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“The sooner we bring this painful scene to an end the better,” she said. “I shall be glad to avail myself of your professional assistance, Mr. Troy, within certain limits. Outside of my house, I beg that you will spare no trouble in tracing the lost money to the person who has really stolen it. Inside of my house, I must positively request that the disappearance of the note may never be alluded to, in any way whatever, until your inquiries have been successful in discovering the thief. In the meanwhile, Mrs. Tollmidge and her family must not be sufferers by my loss: I shall pay the money again.” She paused, and pressed Isabel’s hand with affectionate fervor. “My child,” she said, “one last word to you, and I have done. You remain here, with my trust in you, and my love for you, absolutely unshaken. When you think of what has been said here to-day, never forget that.”

Isabel bent her head, and kissed the kind hand that still held hers. The high spirit that was in her, inspired by Lady Lydiard’s example, rose equal to the dreadful situation in which she was placed.

“No, my Lady,” she said calmly and sadly; “it cannot be. What this gentleman has said of me is not to be denied — the appearances are against me. The letter was open, and I was alone in the room with it, and Mr. Moody told me that a valuable inclosure was inside it. Dear and kind mistress! I am not fit to be a member of your household, I am not worthy to live with the honest people who serve you, while my innocence is in doubt. It is enough for me now that you don’t doubt it. I can wait patiently, after that, for the day that gives me back my good name. Oh, my Lady, don’t cry about it! Pray, pray don’t cry!”

Lady Lydiard’s self-control failed her for the first time. Isabel’s courage had made Isabel dearer to her than ever. She sank into a chair, and covered her face with her handkerchief. Mr. Troy turned aside abruptly, and examined a Japanese vase, without any idea in his mind of what he was looking at. Lady Lydiard had gravely misjudged him in believing him to be a heartless man.

Isabel followed the lawyer, and touched him gently on the arm to rouse his attention.

“I have one relation living, sir — an aunt — who will receive me if I go to her,” she said simply. “Is there any harm in my going? Lady Lydiard will give you the address when you want me. Spare her Ladyship, sir, all the pain and trouble that you can.”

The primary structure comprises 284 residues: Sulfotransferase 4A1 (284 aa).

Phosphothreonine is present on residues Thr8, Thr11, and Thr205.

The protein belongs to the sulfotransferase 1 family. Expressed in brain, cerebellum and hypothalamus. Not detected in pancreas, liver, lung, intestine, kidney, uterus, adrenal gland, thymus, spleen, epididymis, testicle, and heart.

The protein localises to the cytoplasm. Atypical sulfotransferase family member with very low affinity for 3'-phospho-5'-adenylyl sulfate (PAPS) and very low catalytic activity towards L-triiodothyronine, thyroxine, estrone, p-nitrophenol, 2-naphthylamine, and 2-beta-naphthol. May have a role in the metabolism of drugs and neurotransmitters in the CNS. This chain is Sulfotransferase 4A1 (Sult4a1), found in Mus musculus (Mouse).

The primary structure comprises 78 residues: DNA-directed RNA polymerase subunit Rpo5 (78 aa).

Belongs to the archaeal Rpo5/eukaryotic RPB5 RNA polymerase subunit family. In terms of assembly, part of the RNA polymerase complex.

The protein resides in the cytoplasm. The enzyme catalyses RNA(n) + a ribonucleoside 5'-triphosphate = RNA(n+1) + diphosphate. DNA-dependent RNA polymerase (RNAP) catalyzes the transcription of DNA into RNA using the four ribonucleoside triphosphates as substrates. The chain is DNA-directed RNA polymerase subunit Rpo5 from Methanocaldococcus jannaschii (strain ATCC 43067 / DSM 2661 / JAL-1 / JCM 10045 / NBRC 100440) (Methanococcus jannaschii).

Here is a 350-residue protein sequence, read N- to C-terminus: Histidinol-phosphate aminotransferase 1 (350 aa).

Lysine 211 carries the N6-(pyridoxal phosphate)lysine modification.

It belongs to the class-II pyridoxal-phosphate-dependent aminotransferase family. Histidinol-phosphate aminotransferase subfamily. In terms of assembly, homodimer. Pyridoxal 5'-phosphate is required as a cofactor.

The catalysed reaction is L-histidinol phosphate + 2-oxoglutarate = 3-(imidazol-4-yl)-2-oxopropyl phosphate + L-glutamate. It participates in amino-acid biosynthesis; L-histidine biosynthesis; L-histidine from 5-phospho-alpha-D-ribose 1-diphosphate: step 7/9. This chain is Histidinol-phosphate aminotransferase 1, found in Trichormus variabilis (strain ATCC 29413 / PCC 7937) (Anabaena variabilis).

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At last the heart that was in Mr. Troy asserted itself. “You are a fine creature!” he said, with a burst of enthusiasm. “I agree with Lady Lydiard — I believe you are innocent, too; and I will leave no effort untried to find the proof of it.” He turned aside again, and had another look at the Japanese vase.

As the lawyer withdrew himself from observation, Moody approached Isabel.

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Thus far he had stood apart, watching her and listening to her in silence. Not a look that had crossed her face, not a word that had fallen from her, had escaped him. Unconsciously on her side, unconsciously on his side, she now wrought on his nature with a purifying and ennobling influence which animated it with a new life. All that had been selfish and violent in his passion for her left him to return no more. The immeasurable devotion which he laid at her feet, in the days that were yet to come — the unyielding courage which cheerfully accepted the sacrifice of himself when events demanded it at a later period of his life — struck root in him now. Without attempting to conceal the tears that were falling fast over his cheeks — striving vainly to express those new thoughts in him that were beyond the reach of words — he stood before her the truest friend and servant that ever woman had.

“Oh, my dear! my heart is heavy for you. Take me to serve you and help you. Her Ladyship’s kindness will permit it, I am sure.”

He could say no more. In those simple words the cry of his heart reached her. “Forgive me, Robert,” she answered, gratefully, “if I said anything to pain you when we spoke together a little while since. I didn’t mean it.” She gave him her hand, and looked timidly over her shoulder at Lady Lydiard. “Let me go!” she said, in low, broken tones, “Let me go!”

Mr. Troy heard her, and stepped forward to interfere before Lady Lydiard could speak. The man had recovered his self-control; the lawyer took his place again on the scene.

“You must not leave us, my dear,” he said to Isabel, “until I have put a question to Mr. Moody in which you are interested. Do you happen to have the number of the lost bank-note?” he asked, turning to the steward.

Moody produced his slip of paper with the number on it. Mr. Troy made two copies of it before he returned the paper. One copy he put in his pocket, the other he handed to Isabel.

“Keep it carefully,” he said. “Neither you nor I know how soon it may be of use to you.”

Receiving the copy from him, she felt mechanically in her apron for her pocketbook. She had used it, in playing with the dog, as an object to hide from him; but she had suffered, and was still suffering, too keenly to be capable of the effort of remembrance. Moody, eager to help her even in the most trifling thing, guessed what had happened. “You were playing with Tommie,” he said; “is it in the next room?”